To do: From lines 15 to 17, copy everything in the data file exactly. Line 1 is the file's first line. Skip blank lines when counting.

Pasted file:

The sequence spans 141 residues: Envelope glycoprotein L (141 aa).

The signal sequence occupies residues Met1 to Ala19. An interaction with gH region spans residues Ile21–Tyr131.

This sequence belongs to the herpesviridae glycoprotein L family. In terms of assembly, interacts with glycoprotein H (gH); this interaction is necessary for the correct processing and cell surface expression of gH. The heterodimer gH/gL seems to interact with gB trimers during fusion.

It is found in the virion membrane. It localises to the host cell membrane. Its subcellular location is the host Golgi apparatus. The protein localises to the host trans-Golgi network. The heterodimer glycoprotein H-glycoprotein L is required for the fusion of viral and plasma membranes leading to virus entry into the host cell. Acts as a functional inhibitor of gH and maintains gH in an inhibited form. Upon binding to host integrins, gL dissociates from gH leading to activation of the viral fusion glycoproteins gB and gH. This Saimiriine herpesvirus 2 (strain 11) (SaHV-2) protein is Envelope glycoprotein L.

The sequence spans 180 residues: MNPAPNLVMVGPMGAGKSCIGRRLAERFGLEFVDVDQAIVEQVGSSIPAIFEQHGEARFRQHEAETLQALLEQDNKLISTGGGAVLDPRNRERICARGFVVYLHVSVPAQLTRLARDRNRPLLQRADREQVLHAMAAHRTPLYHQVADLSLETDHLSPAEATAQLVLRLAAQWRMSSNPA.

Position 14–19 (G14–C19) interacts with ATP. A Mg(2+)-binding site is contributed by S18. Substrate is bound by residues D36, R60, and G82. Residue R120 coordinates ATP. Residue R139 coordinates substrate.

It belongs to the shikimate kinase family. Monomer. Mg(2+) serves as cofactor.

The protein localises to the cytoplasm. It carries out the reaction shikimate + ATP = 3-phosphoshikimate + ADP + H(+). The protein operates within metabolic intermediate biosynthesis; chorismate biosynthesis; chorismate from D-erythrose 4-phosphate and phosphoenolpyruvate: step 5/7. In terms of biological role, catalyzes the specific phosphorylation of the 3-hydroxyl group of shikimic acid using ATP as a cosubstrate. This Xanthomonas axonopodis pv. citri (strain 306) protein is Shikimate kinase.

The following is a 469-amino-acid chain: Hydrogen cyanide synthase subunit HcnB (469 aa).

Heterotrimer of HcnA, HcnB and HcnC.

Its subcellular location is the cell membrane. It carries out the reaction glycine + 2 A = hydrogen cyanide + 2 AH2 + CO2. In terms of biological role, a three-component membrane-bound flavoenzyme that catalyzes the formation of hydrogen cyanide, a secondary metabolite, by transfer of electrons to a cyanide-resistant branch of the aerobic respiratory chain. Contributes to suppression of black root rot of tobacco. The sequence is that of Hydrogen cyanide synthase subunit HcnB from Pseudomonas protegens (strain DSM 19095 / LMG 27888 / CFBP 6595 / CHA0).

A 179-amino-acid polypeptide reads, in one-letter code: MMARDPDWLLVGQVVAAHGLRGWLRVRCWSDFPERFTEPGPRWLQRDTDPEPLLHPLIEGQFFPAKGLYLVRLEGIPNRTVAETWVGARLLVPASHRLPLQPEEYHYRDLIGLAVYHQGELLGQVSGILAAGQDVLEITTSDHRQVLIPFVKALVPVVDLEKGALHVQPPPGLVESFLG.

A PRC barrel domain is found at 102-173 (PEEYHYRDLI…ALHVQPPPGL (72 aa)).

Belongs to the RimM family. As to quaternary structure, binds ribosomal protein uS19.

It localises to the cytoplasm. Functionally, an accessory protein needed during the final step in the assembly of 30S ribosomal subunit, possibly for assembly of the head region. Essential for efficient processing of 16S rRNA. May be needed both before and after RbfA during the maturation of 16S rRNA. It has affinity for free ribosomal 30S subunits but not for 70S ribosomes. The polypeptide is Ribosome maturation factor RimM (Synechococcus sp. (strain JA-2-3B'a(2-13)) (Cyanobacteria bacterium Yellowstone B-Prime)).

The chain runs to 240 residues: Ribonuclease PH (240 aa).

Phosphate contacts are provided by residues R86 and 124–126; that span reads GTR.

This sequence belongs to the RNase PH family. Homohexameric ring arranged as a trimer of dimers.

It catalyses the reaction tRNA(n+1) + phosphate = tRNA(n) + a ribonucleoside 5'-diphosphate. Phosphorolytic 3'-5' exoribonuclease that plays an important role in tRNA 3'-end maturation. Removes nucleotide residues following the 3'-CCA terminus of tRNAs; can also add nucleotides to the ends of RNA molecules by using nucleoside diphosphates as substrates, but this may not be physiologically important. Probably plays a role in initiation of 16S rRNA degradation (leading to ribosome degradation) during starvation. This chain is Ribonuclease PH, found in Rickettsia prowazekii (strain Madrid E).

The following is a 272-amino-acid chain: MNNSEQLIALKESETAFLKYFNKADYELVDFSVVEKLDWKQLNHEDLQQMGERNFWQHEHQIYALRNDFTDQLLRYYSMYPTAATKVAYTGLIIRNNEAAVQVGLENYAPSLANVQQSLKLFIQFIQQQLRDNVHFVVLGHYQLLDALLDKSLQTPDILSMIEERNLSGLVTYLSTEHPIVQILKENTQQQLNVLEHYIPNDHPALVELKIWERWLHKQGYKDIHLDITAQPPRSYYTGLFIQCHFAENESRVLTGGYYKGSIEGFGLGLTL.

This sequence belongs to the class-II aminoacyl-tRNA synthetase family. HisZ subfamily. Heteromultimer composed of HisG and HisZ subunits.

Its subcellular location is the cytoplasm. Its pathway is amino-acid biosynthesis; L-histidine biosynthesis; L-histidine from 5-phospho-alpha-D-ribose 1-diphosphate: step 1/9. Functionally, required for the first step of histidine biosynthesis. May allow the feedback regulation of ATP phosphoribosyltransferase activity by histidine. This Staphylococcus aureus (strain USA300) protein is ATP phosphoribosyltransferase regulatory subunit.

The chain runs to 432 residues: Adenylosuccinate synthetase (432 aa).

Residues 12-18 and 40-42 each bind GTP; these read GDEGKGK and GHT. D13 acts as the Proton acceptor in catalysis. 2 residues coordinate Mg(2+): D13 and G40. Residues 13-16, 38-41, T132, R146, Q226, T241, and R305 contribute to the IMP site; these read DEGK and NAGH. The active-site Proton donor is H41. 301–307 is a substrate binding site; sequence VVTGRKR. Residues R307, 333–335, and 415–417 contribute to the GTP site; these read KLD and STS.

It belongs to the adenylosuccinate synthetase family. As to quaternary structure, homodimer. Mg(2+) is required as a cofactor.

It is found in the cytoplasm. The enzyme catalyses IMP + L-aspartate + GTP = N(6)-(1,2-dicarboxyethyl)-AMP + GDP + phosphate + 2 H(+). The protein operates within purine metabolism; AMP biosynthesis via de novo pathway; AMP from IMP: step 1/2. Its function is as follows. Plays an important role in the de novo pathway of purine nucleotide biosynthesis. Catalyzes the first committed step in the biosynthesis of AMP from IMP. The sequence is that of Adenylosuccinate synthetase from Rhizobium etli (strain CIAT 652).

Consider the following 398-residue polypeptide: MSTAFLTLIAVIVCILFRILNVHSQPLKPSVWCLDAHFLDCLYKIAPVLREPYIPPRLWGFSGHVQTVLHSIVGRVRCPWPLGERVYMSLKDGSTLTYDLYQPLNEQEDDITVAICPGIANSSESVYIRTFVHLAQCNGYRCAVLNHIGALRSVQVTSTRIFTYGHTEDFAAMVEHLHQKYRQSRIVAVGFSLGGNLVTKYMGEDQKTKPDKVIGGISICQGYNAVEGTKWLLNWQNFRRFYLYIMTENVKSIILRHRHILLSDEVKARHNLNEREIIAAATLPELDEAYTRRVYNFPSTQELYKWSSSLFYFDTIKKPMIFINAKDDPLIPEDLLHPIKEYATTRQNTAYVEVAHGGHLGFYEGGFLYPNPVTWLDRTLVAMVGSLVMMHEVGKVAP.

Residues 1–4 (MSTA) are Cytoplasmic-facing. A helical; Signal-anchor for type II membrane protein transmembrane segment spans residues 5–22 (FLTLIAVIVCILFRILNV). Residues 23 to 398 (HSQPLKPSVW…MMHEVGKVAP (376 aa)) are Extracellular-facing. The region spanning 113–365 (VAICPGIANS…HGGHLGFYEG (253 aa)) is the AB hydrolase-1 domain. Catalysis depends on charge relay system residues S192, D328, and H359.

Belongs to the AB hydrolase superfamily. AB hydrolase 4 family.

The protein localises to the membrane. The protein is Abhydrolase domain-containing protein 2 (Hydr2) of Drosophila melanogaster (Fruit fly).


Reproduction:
It localises to the cytoplasm. Functionally, an accessory protein needed during the final step in the assembly of 30S ribosomal subunit, possibly for assembly of the head region. Essential for efficient processing of 16S rRNA. May be needed both before and after RbfA during the maturation of 16S rRNA. It has affinity for free ribosomal 30S subunits but not for 70S ribosomes. The polypeptide is Ribosome maturation factor RimM (Synechococcus sp. (strain JA-2-3B'a(2-13)) (Cyanobacteria bacterium Yellowstone B-Prime)).

The chain runs to 240 residues: Ribonuclease PH (240 aa).

Phosphate contacts are provided by residues R86 and 124–126; that span reads GTR.